On Mon, May 20, 2013 at 6:37 PM, Junio C Hamano <gits...@pobox.com> wrote:
> Johan Herland <jo...@herland.net> writes:
>> For server-class installations we need ref storage that can be read
>> (and updated?) atomically, and the current system of loose + packed
>> files won't work since reading (and updating) more than a single file
>> is not an atomic operation. Trivially, one could resolve this by
>> dropping loose refs, and always using a single packed-refs file, but
>> that would make it prohibitively expensive to update refs (the entire
>> packed-refs file must be rewritten for every update).
>> Now, observe that we don't have these race conditions in the object
>> database, because it is an add-only immutable data store.
>> What if we stored the refs as a tree object in the object database,
>> referenced by a single (loose) ref?
> What is the cost of updating a single branch with that scheme?
> Doesn't it end up recording roughly the same amount of information
> as updating a single packed-refs file that is flat, but with the
> need to open a few tree objects (top-level, refs/, and refs/heads/),
> writing out a blob that stores the object name at the tip, computing
> the updated trees (refs/heads/, refs/ and top-level), and then
> finally doing the compare-and-swap of that single loose ref?
Yes, except that when you update packed-refs, you have to write out
the _entire_ file, whereas with this scheme you only have to write out
the part of the refs hierarchy you actually touched (e.g. rewriting
refs/heads/foo would not have to write out anything inside
refs/tags/*). If you have small number of branches, and a huge number
of tags, this scheme might end up being cheaper than writing the
entire packed-refs. But in general, it's probably much more expensive
to go via the odb.
> You may guarantee atomicity but it is the same granularity of
> atomicity as a single packed-refs file.
Yes, as I argued elsewhere in this thread: It seems that _any_
filesystem-based solution must resort to having all updates depend on
a single file in order to guarantee atomicity.
> When you are updating a
> branch while somebody else is updating a tag, of course you do not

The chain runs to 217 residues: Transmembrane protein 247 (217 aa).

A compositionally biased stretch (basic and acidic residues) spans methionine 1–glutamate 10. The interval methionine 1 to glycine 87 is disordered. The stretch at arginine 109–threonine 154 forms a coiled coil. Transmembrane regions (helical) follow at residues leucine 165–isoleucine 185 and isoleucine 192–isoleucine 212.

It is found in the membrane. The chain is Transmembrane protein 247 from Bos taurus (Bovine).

> have to look at refs/tags/ in your operation and you can write out
> your final packed-refs equivalent tree to the object database
> without racing with the other process, but the top-level you come up
> with and the top-level the other process comes up with (which has
> an up-to-date refs/tags/ part, but has a stale refs/heads/ part from
> your point of view) have to race to update that single loose ref,
> and one of you have to back out.
> That "backing out" can be made more intelligently than just dying
> with "compare and swap failed--please retry" message, e.g. you at
> that point notice what you started with, what the other party did
> while you were working on (i.e. updating refs/tags/), and three-way
> merge the refs tree, and in cases where "all refs recorded as loose
> refs" scheme wouldn't have resulted in problematic conflict, such a
> three-way merge would resolve trivially (you updated refs/heads/ and
> the update by the other process to refs/tags/ would not conflict
> with what you did). But the same three-way merge scheme can be
> employed with the current flat single packed-refs scheme, can't it?
Yes. (albeit without reusing the machinery we already have for doing
> Even worse, what is the cost of looking up the value of a single
> branch? You would need to open a few tree objects and the leaf blob
> that records the object name the ref points at, wouldn't you?
Yes. Probably a showstopper, although single branch/ref lookup might
not be so common on server side, as it is on the user side.
> Right now, such a look-up is either opening a single small file and
> reading the first 41 bytes off of it, and falling back (when the ref
> in question is packed) to read a single packed-refs file and finding
> the ref you want from it.
Johan Herland, <jo...@herland.net>
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